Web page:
Wing parts


Aft spar beef up


Extra tail rib where the cove changes shape for more rigidity

I feel really good about everything Jay has done so far and I continue to be excited about the Cub I am building.

More to follow soon as I get back to work on this baby.

Hope this helps

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A couple of other thoughts regarding this trip up North

Steve L and I got a chance to spend some time with Darrell Starr and it was great as always. Darrell is a great host and got Steve and I a private tour of the museum there. Wow, that was really cool, lots of neat airplanes and all in flyable condition. Several tri-motors of different types. Just lots of cool airplanes from the Golden Age. Anoka airport is a great place with lots of activity. If you are passing through Minneapolis I highly recommend you stop in there and say Hi to Darrell and Vivian. Steve and I also spent some time looking over Darrell's Cub. It is incredible. The attention to detail is superb. You can certainly see the meticulous detail by a professional engineer. The hangar is spotless as is the Cub. The nicest I have seen.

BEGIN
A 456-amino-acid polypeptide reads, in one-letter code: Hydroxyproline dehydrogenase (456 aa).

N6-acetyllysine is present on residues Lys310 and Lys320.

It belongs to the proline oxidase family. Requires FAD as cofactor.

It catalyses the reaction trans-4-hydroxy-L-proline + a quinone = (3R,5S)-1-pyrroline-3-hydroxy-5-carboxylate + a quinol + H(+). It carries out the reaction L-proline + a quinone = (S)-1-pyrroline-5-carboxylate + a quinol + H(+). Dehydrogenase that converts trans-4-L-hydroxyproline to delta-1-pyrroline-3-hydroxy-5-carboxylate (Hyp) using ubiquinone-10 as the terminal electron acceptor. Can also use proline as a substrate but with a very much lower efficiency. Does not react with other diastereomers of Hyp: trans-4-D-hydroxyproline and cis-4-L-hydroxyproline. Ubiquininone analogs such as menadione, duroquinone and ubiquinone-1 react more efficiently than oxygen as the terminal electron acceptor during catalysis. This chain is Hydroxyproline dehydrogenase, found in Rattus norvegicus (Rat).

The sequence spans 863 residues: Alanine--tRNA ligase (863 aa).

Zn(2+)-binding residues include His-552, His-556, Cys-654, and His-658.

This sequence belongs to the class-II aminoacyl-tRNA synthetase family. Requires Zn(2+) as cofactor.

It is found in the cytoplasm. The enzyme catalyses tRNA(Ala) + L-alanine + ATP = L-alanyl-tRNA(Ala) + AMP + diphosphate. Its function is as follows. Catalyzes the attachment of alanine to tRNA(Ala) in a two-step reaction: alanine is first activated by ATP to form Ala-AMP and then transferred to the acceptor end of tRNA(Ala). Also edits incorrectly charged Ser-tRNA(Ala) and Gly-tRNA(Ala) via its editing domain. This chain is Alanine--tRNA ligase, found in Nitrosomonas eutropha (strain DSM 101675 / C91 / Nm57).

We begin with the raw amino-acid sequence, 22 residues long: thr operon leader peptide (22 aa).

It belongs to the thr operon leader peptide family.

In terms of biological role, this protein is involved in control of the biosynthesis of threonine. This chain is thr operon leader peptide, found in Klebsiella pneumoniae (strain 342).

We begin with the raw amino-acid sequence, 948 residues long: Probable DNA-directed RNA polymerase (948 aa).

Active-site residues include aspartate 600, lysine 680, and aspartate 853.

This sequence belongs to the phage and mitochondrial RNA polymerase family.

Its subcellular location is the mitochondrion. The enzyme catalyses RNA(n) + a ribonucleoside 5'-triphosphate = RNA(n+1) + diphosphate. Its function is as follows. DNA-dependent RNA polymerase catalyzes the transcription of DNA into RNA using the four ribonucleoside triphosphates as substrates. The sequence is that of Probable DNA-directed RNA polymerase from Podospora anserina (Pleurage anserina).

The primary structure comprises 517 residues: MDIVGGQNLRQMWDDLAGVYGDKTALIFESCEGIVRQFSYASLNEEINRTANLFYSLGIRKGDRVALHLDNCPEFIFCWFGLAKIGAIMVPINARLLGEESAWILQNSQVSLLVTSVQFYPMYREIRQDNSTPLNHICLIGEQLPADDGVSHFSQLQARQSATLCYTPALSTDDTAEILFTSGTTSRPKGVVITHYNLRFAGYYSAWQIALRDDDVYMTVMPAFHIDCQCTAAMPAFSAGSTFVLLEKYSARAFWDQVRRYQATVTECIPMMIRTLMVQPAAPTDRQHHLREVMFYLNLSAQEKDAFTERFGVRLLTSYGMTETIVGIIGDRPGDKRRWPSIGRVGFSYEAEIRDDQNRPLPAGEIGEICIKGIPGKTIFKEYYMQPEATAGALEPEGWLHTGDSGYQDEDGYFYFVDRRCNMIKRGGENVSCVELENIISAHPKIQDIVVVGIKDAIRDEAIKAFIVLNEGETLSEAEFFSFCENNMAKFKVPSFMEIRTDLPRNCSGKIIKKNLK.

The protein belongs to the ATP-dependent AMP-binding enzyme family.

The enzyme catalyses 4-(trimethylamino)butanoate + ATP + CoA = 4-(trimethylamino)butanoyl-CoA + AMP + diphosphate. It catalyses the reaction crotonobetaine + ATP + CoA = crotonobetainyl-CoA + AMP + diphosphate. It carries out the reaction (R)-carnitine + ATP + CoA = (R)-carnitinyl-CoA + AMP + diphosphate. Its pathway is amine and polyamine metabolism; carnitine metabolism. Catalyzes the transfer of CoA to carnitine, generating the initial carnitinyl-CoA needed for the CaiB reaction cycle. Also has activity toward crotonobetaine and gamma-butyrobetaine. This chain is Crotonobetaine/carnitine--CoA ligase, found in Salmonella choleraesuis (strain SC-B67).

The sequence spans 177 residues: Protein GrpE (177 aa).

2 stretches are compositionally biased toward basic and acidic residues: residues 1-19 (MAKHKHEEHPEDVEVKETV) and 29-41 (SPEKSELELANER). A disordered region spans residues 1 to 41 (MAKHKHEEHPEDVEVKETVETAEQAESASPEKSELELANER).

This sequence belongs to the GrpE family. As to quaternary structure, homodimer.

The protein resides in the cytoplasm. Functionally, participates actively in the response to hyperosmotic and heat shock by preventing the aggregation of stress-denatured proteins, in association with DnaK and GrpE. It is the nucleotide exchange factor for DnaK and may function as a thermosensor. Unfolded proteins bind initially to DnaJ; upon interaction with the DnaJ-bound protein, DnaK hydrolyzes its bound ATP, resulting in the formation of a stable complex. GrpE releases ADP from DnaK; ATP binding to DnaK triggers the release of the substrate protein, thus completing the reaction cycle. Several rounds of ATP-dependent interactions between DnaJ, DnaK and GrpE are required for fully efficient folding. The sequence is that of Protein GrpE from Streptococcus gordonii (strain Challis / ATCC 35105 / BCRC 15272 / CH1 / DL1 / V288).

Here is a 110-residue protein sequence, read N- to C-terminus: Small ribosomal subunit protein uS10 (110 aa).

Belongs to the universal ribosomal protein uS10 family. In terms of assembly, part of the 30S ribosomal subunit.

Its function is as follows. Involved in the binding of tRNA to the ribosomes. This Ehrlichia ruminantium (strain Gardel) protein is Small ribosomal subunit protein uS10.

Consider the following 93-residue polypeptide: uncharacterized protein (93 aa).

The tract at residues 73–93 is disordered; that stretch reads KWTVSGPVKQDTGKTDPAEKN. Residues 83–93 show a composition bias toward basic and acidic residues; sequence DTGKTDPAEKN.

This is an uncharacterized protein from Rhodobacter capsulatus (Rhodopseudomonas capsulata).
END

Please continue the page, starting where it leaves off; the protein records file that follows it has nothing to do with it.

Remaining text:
Darrell's panel


Darrell with his Cub


Jay at Javron is also working on a carbon fiber nose bowl. This is a prototype with a gel coat finish. He also has one that is all carbon fiber, no gel coat, that is much lighter. Details to follow as he gets further into that project.


Bachelor party in front of Randy's (WindOnHisNose) 206. Nice plane which Randy flies very well indeed. Very professional.